Plug It On The Window

The Window Socket offers a neat way to harness solar energy and use it as a plug socket. So far we have seen solutions that act as a solar battery backup, but none as a direct plug-in. Simple in design, the plug just attaches to any window and does its job intuitively.

Designers: Kyuho Song & Boa Oh


  • phyllis says:

    where can you buy these? cost?

  • Amma says:

    Once you resolve the technical problems, I would buy one or three, right away. Having a few options available with this would be great..and include an usb cord

  • Gebissig says:

    A great idea. I’m interested in the 10kw edition to power a whole house. It looks so neat!

  • Catherine says:

    I think it is a great idea. Ignore the skeptics, they are probably jealous that they weren’t the ones who thought of it (why use it to run your washing machine).

    It would be great to run a light at night, or to charge the phone while camping in a dry camp. Love the idea. You keep inventing cool things. 🙂

  • Tina says:

    Awesome. Idea, where can we go from here….piggyback several in a row, can’t wait to get some of these !!

  • n0x says:

    well, why not trying with a graphite(or something like that) battery?

  • Actually spray-on solar coating that provides power while transmitting light are being developed by many companies. See:

    Who’s the actual blonde now, Fran?

  • Heather says:

    Hi, I would like to buy one when you have the problem solved.

  • Mariposa says:

    oh so its a stupid gimmik thing

  • Kimberly says:

    Will you be adding a USB component and if so when do you think it will be ready ?

  • Fred Spagat says:

    When the technical glitches are resolved,I would like to help distribute this in the United States and Israel. Let me know how things progress. I can create a huge market.

  • Maffi says:

    With a USB socket it would power my MiFi which has its own battery. It gets my vote.

  • Dr. abraham Weizfeld PhD says:

    Of course an appliance is not reasonable as an application, however as a means to supply a small light source it should be sufficient. This is quite appropriate to those regions where electricity is not available, or has been cut off (Gaza).

    A lens as front piece would multiply its wattage.

  • Mzwandileh says:

    Great product. We have lots of sunshine in my region and I would like to sell it here, southern Africa. Send me an email.

  • Maffi says:

    It is not meant to be a 240v supply.

  • Jillymacias says:

    Good luck. Looks like a great product, that could be hugely popular. I’m ALWAYS looking for an outlet.

  • Demrezel says:

    Are you stupid? or just faking it? The description states that the charge time takes up to 8 hours. Charge what? A battery of course… It’s a solar UPS. An UPS uses batteries. This is just a design, we don’t have the technology to make such a device that would actually work. This is something a hipster might want o his window, a normal person with a minimal understanding of technology will just laugh at this.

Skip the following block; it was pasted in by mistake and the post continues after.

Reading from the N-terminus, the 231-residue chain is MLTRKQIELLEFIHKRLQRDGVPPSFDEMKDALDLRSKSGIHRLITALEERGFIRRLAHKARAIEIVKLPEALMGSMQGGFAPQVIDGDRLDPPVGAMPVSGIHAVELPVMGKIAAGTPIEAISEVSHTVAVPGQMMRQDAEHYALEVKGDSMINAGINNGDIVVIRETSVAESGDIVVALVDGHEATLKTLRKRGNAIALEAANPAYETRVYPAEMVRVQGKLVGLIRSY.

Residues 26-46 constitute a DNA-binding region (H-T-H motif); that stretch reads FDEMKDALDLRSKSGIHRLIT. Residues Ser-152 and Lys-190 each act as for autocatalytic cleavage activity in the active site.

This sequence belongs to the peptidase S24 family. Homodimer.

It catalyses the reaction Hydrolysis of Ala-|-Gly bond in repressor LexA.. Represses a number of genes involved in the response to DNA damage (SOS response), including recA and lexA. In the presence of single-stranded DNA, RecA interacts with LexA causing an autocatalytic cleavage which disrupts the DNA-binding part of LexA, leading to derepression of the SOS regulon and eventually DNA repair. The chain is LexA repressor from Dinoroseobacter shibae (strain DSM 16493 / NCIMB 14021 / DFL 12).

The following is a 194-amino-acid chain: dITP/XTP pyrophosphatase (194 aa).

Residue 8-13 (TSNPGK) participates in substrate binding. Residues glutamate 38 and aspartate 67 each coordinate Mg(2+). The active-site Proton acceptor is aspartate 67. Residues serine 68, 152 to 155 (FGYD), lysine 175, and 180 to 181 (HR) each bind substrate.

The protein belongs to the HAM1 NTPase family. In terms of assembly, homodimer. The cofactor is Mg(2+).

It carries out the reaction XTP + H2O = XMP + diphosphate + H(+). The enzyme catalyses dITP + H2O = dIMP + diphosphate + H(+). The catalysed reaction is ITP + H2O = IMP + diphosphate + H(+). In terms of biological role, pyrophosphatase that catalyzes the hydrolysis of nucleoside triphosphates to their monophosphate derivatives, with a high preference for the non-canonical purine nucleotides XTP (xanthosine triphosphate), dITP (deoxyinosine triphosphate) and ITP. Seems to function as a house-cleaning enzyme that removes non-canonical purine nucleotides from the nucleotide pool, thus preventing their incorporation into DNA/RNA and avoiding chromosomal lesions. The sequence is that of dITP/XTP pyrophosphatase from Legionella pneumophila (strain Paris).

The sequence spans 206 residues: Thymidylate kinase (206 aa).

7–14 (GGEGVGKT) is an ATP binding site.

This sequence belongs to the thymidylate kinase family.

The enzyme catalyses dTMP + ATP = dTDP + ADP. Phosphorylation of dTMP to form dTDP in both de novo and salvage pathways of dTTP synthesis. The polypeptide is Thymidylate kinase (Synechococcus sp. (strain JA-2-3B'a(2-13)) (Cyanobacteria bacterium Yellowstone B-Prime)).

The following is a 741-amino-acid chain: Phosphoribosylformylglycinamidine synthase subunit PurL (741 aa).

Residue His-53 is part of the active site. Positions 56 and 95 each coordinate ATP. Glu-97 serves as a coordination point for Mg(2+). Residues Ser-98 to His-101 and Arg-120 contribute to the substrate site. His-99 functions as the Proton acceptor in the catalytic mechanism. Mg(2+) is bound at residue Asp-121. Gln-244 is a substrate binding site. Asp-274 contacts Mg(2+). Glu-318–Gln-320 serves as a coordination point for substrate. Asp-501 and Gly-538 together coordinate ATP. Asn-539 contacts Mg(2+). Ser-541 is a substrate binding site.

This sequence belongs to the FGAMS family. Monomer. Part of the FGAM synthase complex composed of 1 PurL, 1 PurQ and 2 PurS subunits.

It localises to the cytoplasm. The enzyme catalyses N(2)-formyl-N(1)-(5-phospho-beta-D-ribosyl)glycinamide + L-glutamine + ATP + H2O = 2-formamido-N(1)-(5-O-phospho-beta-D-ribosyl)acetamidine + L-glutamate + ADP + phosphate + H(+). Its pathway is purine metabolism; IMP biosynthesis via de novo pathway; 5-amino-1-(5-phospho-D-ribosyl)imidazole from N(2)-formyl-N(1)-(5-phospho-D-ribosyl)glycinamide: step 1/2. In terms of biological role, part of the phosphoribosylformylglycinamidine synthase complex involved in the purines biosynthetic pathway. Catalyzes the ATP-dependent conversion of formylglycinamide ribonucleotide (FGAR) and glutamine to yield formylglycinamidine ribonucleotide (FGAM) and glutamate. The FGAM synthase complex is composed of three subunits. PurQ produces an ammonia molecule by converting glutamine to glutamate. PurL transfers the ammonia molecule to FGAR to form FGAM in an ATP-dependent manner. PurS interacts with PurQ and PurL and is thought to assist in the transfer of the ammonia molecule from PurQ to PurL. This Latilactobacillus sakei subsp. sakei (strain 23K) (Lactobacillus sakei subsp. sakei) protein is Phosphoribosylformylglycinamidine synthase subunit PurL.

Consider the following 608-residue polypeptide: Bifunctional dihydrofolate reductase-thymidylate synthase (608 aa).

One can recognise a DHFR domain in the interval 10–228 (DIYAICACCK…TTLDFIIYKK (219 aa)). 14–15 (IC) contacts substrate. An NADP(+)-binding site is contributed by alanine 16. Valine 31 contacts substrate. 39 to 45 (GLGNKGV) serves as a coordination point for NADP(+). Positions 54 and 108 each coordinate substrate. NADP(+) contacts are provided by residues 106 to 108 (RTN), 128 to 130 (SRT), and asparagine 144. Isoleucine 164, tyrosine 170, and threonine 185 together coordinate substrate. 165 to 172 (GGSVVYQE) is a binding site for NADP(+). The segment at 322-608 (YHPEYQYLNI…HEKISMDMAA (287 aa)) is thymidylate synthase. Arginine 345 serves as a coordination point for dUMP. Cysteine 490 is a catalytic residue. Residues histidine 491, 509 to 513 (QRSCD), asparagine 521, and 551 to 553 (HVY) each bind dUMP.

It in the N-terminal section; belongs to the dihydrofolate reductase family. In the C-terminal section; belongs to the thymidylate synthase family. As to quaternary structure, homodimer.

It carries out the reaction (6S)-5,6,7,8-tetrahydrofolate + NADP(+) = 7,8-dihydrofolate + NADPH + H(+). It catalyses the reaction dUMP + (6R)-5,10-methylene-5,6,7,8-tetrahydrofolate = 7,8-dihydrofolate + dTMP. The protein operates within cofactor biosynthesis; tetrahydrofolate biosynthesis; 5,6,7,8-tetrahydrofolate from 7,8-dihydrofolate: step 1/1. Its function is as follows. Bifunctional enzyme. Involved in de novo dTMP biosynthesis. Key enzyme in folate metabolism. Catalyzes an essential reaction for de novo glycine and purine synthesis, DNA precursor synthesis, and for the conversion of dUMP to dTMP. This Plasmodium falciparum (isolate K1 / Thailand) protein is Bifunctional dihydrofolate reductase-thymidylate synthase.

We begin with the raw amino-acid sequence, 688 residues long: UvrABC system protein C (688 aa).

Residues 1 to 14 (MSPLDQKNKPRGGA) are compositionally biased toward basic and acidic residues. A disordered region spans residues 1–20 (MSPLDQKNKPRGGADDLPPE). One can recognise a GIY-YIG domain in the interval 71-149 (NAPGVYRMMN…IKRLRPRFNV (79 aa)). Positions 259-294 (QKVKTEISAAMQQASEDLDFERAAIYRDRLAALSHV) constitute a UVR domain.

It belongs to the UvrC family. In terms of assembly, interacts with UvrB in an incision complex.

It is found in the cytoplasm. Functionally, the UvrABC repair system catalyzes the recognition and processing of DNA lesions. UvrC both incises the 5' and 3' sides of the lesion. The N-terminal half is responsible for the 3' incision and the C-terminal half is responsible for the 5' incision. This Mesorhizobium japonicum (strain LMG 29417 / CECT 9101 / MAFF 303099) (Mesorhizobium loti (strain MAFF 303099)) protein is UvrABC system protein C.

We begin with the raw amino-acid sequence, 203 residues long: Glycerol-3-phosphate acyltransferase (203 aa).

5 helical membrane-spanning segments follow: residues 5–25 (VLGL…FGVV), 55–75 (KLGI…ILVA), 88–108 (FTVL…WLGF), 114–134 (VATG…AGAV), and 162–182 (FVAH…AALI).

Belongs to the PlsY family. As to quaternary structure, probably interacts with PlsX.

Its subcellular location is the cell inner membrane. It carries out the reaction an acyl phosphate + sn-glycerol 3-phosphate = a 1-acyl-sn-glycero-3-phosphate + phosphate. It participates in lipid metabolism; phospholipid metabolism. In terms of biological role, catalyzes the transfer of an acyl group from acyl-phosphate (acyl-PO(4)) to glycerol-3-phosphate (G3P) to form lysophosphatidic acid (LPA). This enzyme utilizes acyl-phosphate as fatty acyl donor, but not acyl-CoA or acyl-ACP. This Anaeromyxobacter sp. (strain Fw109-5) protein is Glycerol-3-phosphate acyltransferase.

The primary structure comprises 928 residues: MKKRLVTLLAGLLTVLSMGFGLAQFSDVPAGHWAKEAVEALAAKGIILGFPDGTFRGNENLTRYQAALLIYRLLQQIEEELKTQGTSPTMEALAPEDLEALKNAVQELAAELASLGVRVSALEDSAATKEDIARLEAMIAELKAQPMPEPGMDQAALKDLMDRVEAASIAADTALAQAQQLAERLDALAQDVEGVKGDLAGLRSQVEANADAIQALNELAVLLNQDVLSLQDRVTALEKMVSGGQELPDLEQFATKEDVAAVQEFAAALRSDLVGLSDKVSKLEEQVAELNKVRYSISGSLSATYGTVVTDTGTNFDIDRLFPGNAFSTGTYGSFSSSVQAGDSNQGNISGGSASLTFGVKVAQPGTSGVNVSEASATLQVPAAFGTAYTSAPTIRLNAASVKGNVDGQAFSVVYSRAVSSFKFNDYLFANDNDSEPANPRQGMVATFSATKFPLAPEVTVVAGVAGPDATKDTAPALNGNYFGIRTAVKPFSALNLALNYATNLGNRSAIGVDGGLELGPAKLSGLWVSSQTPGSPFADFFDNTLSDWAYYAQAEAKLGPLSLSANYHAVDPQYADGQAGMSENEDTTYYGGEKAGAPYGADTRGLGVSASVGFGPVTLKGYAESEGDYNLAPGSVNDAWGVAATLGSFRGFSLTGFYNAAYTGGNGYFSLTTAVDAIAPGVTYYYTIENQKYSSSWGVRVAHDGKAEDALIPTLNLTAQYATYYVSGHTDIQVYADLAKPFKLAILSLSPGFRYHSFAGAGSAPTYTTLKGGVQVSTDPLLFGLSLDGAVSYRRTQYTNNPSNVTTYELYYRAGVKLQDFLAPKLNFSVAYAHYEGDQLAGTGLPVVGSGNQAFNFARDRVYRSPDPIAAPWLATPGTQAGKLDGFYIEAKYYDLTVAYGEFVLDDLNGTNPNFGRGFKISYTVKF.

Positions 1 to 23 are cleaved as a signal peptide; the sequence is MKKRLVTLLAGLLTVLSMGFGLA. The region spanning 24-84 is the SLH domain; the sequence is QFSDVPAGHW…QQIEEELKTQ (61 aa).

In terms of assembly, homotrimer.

• João Paulo Fernandes says:

    I believe that this product would be a great hit if was intended to camping, or used in places that energy is not avaible. It doesn´t need to work 10 hours after 8h of charge, if we spent 5 hours charginf to use just 1 hour, this product would be a hit on farms, camping/outdoor activities e etc.

  • Matt says:

    Indeed. Not to mention the extra fuel that would need to be burnt to carry the extra weight. I’ve not calculated it, but in energy terms it’s sure to be a spectacular own goal (and that’s not even considering the ridiculous amount of energy required to make the PV cells in the first place!)

  • Martin says:

    But a plug that is easily identifiable with a bit of Googling. Search for US mains plug wiki, open the first Wikipedia result.

    Unanswered questions (expanding on your first):-
    1) Typical storage capacity in kilowatt-hour units. This would have to be shown as a time versus power graph, as it’d be affected by Peukert’s Law (capacity increases with decreased current draw, a 20Ah SLA battery may put out 1A for 20 hours, but 2A for less than 10 and 0.5A for more than 40) and internal consumption (the unit will be draining its own battery regardless of load)

    2) Maximum power output in watts

  • Katti Kayvan says:

    It is a great product. I am sure you will solve all the technical challenges soon. Happy customers will be lining up to by this.

  • Kathie says:

    I would love to try one of these and give a review
    Thank you

  • FU says:

    There are a lot of things happening outsite the US!
    This is a European plug (except UK)

  • Brian says:

    Abe, apparently it is you who cannot read. In the description of the product it talks about using solar energy to charge the unit for later use. Try actually understanding what you are talking about and actually reading the description before you decide to try and get snarky with people. It only makes you look small.